Legends of Tomorrow Season 3 is legit my favorite superhero show right now. It’s dumb, but it owns it, just trying to be the dumbest fun on all of network television and very likely succeeding. And yet, its plot with Jax and Stein in the big crossover managed to make me bawl like a little baby? Just, openly weep? It’s astonishing how much that show has improved since season one.

      Overall I’d say the 2017-2018 season is the strongest the four CW shows have ever been as a total — all four shows are on an upswing, though Flash is still the weakest and nowhere near the quality of season one. I give it props for trying identifying its weaknesses and at least trying to fix them, though, both by trying to undo the dour tone of seasons 2 and 3 (even if they might have swung too far in the other direction) and by giving Iris a bigger, more important role. Candice Patton is so good and I’m happy the writers seem to have finally realized it.

      • Dane DeHaan got royally fucked by Amazing Spiderman 2. He looked like he was going to have an interesting future (I, too, enjoyed Chronicle), and then for his first major role he was handed one of the all time worst written characters in blockbuster history. A character so poorly written that it could even decide basic thngs, like whether or not he knew Peter was SPiderman. I would love to see what DeHaan’s career would have been if he hadn’t been saddled with Harry Osbourne.
        But Valerian is a really good fit for him. In the comics, Valerian was always a bit of a deconstruction of masculinity. Superficially, a hero type, but too enslaved to authority, kind of pathetic and needing constant help from Laureline. DeHaan is the perfect sort of actor for such an anti-masculine figure.

        I’m still surprised how soulless Kingsmen 2 is. I just wouldn’t expect Matthew Vaughn to care so little. It felt so obligatory. THrow all the elements that worked last time together, and see if lightning strikes twice. Which means fun action and a quirky villain, but without the elements that made the first one work so, so well.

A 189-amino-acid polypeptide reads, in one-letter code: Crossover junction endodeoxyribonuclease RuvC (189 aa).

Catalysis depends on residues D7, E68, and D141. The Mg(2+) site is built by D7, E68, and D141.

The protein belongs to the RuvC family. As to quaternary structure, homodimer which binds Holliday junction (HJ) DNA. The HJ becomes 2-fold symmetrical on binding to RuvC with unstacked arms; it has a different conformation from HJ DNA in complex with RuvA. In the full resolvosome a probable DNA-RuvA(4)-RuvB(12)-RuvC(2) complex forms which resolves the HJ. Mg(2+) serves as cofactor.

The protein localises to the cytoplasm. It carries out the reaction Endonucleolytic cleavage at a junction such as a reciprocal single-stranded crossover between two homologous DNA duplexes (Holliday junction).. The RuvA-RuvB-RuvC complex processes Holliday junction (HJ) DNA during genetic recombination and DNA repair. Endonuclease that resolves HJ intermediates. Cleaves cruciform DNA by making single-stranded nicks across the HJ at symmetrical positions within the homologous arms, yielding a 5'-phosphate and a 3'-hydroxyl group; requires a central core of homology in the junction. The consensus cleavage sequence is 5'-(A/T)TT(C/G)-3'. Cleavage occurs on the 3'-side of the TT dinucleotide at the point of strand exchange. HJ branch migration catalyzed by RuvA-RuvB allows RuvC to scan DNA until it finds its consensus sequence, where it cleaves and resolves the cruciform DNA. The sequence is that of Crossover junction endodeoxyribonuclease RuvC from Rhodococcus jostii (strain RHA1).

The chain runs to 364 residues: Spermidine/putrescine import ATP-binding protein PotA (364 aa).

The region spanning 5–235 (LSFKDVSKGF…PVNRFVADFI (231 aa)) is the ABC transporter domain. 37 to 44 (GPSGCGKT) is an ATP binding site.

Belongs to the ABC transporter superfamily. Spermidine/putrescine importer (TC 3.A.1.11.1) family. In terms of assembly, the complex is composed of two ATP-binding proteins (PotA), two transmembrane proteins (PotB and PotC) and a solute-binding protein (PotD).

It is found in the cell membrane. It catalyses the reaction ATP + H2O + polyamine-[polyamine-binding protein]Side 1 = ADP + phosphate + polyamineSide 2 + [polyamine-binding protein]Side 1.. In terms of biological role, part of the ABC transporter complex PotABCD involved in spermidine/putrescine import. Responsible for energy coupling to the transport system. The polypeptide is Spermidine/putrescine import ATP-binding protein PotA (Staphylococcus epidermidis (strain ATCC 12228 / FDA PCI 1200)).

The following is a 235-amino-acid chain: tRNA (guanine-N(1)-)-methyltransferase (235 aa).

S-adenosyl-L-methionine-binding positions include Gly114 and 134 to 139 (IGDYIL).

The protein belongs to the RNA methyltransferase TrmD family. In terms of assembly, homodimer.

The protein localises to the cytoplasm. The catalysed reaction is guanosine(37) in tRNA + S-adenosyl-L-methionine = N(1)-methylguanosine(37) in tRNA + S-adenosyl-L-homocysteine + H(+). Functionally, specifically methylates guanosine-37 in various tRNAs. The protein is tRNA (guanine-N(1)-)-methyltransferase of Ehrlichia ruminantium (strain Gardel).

I’m glad the CW shows a thriving, as it is great seeing DCTV thriving. Unfortunately, they really aren’t to my taste. I’m a big fan of many shows on the CW – the 100, Jane the Virgin and (of course) iZombie are all shows I love, and I’m looking forward to watching Crazy Ex-Girlfriend, which is high on my list to watch.
        But Berlanti’s work really is not to my taste. I have given it plenty of tries (the last one being the pilot of Riverdale, which I found to be the worst thing I’ve seen him produce yet. A highly awkward opinion to have, especially since one of the actors was a friend of a friend), so I avoid them. Still, I’m glad that they are the strognest they’ve ever been, even if it isn’t for me

      • Apparently it is one of the best Marvel shows. I hear lots of great things, from those cynical about Marvel Netflix. But yeah, it is hard to muster much enthusiasm for Punisher when Jessica Jones is the only one that worked

        • Daredevil is very uneven and often dumb, but can actually be quite good from time to time. And I absolutely loved Luke Cage. But I can’t deny that Jessica Jones was the best, and won’t defend Iron Fist (which might as well have just been Finn Jones aggressively whispering the word “chi” for thirteen straight hours). For me, I just couldn’t stomach watching big shootout scenes immediately after the Vegas shooting, and haven’t gotten around to it since (though the fact that nobody’s talking about it makes it unlikely that I ever will).